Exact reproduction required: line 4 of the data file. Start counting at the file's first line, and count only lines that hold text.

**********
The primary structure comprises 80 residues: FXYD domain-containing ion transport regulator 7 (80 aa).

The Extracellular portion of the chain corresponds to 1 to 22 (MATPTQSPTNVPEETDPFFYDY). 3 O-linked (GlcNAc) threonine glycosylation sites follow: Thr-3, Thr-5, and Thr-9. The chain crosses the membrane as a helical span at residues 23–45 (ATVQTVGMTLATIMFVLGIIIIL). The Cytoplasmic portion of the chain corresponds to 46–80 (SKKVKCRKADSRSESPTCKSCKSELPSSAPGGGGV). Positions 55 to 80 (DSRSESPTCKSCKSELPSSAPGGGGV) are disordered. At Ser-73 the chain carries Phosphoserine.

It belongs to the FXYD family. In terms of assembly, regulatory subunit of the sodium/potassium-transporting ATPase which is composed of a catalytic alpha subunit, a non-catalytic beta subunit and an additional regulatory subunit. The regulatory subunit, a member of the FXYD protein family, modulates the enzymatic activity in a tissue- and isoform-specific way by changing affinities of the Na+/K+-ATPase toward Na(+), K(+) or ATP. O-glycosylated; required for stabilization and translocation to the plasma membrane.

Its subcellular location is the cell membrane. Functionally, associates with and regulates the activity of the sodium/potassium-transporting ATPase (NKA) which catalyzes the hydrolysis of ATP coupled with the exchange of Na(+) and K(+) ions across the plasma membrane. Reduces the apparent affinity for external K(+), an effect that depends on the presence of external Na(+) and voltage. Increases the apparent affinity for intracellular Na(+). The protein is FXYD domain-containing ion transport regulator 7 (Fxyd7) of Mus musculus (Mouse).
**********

Its subcellular location is the cell membrane. Functionally, associates with and regulates the activity of the sodium/potassium-transporting ATPase (NKA) which catalyzes the hydrolysis of ATP coupled with the exchange of Na(+) and K(+) ions across the plasma membrane. Reduces the apparent affinity for external K(+), an effect that depends on the presence of external Na(+) and voltage. Increases the apparent affinity for intracellular Na(+). The protein is FXYD domain-containing ion transport regulator 7 (Fxyd7) of Mus musculus (Mouse).